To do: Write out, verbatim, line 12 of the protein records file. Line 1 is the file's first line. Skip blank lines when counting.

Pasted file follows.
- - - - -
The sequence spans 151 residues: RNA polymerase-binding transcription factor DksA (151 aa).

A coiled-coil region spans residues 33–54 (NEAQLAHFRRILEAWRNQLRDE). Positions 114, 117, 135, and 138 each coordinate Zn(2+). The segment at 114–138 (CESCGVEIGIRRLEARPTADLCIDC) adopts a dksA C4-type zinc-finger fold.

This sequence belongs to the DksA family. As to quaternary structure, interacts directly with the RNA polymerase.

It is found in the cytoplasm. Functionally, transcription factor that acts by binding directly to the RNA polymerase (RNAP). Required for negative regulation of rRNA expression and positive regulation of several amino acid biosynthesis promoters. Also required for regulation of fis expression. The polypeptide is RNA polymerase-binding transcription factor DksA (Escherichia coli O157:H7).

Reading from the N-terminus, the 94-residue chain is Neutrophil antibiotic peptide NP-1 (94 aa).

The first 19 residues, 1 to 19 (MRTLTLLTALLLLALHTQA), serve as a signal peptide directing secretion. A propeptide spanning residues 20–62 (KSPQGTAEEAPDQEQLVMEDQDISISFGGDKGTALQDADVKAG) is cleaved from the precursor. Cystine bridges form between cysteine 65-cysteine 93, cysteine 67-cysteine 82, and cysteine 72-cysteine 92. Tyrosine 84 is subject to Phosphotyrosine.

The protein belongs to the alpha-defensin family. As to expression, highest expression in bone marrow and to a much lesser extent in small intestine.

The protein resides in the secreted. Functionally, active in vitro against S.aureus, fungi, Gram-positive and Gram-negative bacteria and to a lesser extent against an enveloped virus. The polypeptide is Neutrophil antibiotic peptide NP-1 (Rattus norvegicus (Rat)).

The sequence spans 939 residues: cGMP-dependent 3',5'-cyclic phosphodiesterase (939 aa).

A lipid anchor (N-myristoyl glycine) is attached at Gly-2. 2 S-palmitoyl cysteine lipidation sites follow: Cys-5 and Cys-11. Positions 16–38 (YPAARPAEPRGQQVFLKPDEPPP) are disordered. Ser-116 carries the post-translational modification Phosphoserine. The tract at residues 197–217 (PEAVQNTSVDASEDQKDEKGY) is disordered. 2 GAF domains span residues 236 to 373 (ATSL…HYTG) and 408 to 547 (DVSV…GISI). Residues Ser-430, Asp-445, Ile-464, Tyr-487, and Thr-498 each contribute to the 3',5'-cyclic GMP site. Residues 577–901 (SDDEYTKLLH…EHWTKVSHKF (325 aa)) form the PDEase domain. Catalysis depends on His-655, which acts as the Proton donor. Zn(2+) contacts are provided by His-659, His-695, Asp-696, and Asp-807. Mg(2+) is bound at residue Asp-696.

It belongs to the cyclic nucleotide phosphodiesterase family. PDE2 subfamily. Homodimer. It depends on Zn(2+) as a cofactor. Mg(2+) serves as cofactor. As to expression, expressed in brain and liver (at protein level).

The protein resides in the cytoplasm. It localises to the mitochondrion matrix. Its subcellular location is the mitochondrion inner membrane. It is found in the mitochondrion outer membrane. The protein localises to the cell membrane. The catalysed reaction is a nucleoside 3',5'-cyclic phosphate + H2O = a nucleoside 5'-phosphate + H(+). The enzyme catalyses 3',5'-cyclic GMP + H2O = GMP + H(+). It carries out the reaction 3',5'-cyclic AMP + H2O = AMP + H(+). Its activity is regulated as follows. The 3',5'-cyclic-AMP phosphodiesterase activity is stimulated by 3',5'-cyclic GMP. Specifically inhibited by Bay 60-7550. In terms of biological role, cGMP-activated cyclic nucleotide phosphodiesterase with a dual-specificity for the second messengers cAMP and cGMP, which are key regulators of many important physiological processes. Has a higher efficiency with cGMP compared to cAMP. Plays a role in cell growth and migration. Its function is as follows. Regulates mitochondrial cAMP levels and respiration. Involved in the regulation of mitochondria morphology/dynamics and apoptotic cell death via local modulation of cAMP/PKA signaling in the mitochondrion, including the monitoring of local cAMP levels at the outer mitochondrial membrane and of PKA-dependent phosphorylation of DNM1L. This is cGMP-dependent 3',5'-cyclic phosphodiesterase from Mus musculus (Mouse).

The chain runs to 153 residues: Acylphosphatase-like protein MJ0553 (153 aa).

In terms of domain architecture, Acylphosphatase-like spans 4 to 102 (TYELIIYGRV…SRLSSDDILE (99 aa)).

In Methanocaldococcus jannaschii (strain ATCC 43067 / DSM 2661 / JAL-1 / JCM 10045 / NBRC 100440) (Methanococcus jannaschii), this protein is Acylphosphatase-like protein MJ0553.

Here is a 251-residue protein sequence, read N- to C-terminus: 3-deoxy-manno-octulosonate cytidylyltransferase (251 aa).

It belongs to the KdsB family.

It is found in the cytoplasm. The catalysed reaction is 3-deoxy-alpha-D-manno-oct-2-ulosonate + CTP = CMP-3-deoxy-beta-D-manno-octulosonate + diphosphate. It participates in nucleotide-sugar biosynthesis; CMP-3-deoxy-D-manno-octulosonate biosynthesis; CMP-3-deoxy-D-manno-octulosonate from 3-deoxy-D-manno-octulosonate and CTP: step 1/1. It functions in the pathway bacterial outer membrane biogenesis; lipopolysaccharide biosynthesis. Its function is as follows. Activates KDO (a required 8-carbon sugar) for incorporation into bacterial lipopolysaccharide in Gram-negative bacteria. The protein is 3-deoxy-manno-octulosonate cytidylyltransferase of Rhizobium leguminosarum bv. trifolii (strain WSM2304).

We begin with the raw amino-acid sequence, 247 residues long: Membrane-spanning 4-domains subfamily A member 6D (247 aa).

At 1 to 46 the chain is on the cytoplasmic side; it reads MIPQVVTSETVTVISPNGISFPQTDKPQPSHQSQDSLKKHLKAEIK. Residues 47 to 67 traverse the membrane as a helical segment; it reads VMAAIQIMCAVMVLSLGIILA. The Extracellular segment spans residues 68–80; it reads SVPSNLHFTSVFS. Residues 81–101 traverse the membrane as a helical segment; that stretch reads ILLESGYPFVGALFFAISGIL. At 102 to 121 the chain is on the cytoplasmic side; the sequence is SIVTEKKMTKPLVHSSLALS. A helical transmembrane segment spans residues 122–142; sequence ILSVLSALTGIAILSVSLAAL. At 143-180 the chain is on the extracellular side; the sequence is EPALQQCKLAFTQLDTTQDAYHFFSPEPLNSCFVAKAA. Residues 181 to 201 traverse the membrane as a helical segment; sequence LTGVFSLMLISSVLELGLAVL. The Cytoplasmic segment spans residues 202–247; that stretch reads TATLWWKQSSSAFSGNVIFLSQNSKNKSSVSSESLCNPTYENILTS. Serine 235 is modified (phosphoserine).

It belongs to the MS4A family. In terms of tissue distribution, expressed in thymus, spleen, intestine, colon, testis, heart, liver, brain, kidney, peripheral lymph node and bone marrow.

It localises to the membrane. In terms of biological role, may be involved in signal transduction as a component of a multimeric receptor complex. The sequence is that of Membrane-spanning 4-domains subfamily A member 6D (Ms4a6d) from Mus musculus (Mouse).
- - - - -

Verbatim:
The protein resides in the cytoplasm. It localises to the mitochondrion matrix. Its subcellular location is the mitochondrion inner membrane. It is found in the mitochondrion outer membrane. The protein localises to the cell membrane. The catalysed reaction is a nucleoside 3',5'-cyclic phosphate + H2O = a nucleoside 5'-phosphate + H(+). The enzyme catalyses 3',5'-cyclic GMP + H2O = GMP + H(+). It carries out the reaction 3',5'-cyclic AMP + H2O = AMP + H(+). Its activity is regulated as follows. The 3',5'-cyclic-AMP phosphodiesterase activity is stimulated by 3',5'-cyclic GMP. Specifically inhibited by Bay 60-7550. In terms of biological role, cGMP-activated cyclic nucleotide phosphodiesterase with a dual-specificity for the second messengers cAMP and cGMP, which are key regulators of many important physiological processes. Has a higher efficiency with cGMP compared to cAMP. Plays a role in cell growth and migration. Its function is as follows. Regulates mitochondrial cAMP levels and respiration. Involved in the regulation of mitochondria morphology/dynamics and apoptotic cell death via local modulation of cAMP/PKA signaling in the mitochondrion, including the monitoring of local cAMP levels at the outer mitochondrial membrane and of PKA-dependent phosphorylation of DNM1L. This is cGMP-dependent 3',5'-cyclic phosphodiesterase from Mus musculus (Mouse).